Uterine rupture is a pregnancy complication that is life-threatening for the mother and the baby. It occurs in approximately one in every 4000 births and, in most cases, during labor. This condition is caused by gross uterine distention or uterine scarring; patients who have had a cesarean delivery in a previous pregnancy are particularly prone to uterine rupture. Signs and symptoms may vary depending on the location and the extent of the rupture. A sudden pause in contractions takes place after rupture, along with an abnormal fetal heart rate (usually bradycardia), severe abdominal pain, vaginal bleeding, and hemodynamic instability. Women with this condition must undergo laparotomy and emergency cesarean delivery. If the uterus is severely damaged and cannot be repaired, or the bleeding is refractory, hysterectomy is necessary.
- Incidence: 1/4000 births 
Epidemiological data refers to the US, unless otherwise specified.
Uterine rupture is primarily caused by uterine distention. Theoretically, this can occur at any stage of pregnancy; however, it usually takes place during active labor because of the massive force exerted during contractions. 
- Uterine distention
- Uterine scar/prior uterine surgery (e.g., cesarean delivery or myomectomy)
- Traumatic rupture (e.g., iatrogenic or caused by an accident)
- Other risk factors 
Signs of imminent uterine rupture 
- Severe abdominal pain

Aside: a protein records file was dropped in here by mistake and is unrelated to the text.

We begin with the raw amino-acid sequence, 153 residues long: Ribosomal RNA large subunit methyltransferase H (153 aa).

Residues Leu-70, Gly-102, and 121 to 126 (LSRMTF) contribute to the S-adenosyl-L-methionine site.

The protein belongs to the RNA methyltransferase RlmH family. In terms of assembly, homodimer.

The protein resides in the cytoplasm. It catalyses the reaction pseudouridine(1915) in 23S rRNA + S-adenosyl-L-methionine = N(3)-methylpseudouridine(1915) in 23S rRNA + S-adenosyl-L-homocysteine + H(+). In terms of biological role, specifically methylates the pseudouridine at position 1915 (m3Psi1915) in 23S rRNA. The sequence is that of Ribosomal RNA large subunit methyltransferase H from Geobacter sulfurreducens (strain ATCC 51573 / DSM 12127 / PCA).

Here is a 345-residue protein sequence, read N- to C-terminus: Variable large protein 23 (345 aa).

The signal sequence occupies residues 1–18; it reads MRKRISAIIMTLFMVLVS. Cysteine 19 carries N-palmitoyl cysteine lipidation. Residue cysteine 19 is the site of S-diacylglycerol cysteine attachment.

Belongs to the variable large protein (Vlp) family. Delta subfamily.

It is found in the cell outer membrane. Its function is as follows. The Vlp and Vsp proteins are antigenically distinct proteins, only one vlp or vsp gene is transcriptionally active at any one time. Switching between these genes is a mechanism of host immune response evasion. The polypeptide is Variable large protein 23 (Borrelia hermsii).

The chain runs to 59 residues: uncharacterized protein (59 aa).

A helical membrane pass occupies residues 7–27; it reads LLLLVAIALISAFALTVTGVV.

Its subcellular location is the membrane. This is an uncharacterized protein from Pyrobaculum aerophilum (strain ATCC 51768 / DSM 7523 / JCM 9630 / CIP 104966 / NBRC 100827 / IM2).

- Increased contractions followed by hyperactive labor
- Bandl ring: muscular ring that can be seen above the belly button due to the powerful contractions of the upper uterine segment
Signs of uterine rupture 
- (earliest and most sensitive sign)
- Severe abdominal pain
- in the shoulder may be present.
- Sudden pause in contractions
- Light to moderate vaginal bleeding
- Hemodynamic instability (as a result of abdominal bleeding)
- Loss of fetal station (a specific but uncommon sign)
- Palpable fetal parts through the rupture (a specific but uncommon sign)
- Uterine rupture is based on and other . 
- Obtain .
- Consider bedside ultrasound if it does not delay treatment. Supportive findings include: 
If clinical suspicion is high, do not delay emergency cesarean delivery for confirmatory imaging. 
The differential diagnoses listed here are not exhaustive.
- ABCDE approach and
- Immediate OB-GYN consultation for emergency cesarean delivery 
- and as needed
- Avoid . 
- If signs of imminent uterine rupture are present: Consider IV tocolytics in consultation with OB-GYN as a temporizing measure.
- Consider hysterectomy for refractory hemorrhage.
- Urgently consult neonatology for possible neonatal resuscitation.
Subtypes and variants
- Separation of a uterine scar without rupture of the serosa
- Occurs mostly in the late months of pregnancy or when contractions begin
- Most cases of uterine dehiscence are incidentally found during repeat cesarean delivery.
- Management: Cesarean delivery before labor begins is recommended to avoid a complete rupture.